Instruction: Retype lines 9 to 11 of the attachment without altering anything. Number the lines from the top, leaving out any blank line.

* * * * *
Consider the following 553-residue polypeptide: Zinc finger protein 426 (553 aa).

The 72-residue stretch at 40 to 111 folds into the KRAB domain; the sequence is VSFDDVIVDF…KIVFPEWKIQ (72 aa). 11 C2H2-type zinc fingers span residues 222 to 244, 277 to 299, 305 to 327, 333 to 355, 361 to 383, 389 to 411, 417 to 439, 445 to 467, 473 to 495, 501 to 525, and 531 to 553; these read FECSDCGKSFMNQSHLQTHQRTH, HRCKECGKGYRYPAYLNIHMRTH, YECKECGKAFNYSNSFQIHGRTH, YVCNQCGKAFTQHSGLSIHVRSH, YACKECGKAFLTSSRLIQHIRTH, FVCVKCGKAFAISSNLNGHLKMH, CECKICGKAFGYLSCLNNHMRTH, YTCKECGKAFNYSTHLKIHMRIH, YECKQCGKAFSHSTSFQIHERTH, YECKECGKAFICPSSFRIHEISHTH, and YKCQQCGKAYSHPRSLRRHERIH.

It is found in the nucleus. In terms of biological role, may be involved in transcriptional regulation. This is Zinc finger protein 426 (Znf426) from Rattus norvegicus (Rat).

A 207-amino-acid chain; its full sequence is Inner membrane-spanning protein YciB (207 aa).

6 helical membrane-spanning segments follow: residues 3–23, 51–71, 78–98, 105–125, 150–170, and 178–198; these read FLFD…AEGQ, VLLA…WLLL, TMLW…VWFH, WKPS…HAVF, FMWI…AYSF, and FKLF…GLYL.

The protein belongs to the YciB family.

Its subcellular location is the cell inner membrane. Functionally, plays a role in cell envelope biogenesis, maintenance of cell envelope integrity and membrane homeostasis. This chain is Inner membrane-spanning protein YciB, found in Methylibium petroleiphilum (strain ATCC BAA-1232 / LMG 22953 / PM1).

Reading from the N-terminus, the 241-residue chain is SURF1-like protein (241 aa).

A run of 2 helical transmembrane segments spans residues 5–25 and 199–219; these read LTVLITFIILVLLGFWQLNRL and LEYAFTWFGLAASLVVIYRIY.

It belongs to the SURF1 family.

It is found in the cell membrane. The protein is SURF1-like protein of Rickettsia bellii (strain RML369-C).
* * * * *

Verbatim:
A run of 2 helical transmembrane segments spans residues 5–25 and 199–219; these read LTVLITFIILVLLGFWQLNRL and LEYAFTWFGLAASLVVIYRIY.

It belongs to the SURF1 family.

It is found in the cell membrane. The protein is SURF1-like protein of Rickettsia bellii (strain RML369-C).